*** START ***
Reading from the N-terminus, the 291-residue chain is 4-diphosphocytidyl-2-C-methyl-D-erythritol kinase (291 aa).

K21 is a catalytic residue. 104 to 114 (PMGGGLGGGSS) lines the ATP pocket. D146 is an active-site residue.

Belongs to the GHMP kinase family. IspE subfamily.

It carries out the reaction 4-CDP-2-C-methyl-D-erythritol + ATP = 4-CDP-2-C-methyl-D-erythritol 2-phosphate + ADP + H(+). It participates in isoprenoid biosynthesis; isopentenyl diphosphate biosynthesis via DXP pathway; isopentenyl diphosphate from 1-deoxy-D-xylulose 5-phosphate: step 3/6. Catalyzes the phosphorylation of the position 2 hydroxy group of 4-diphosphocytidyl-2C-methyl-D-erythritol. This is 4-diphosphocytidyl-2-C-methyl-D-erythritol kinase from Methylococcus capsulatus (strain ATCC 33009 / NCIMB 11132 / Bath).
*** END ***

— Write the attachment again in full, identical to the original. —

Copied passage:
Reading from the N-terminus, the 291-residue chain is 4-diphosphocytidyl-2-C-methyl-D-erythritol kinase (291 aa).

K21 is a catalytic residue. 104 to 114 (PMGGGLGGGSS) lines the ATP pocket. D146 is an active-site residue.

Belongs to the GHMP kinase family. IspE subfamily.

It carries out the reaction 4-CDP-2-C-methyl-D-erythritol + ATP = 4-CDP-2-C-methyl-D-erythritol 2-phosphate + ADP + H(+). It participates in isoprenoid biosynthesis; isopentenyl diphosphate biosynthesis via DXP pathway; isopentenyl diphosphate from 1-deoxy-D-xylulose 5-phosphate: step 3/6. Catalyzes the phosphorylation of the position 2 hydroxy group of 4-diphosphocytidyl-2C-methyl-D-erythritol. This is 4-diphosphocytidyl-2-C-methyl-D-erythritol kinase from Methylococcus capsulatus (strain ATCC 33009 / NCIMB 11132 / Bath).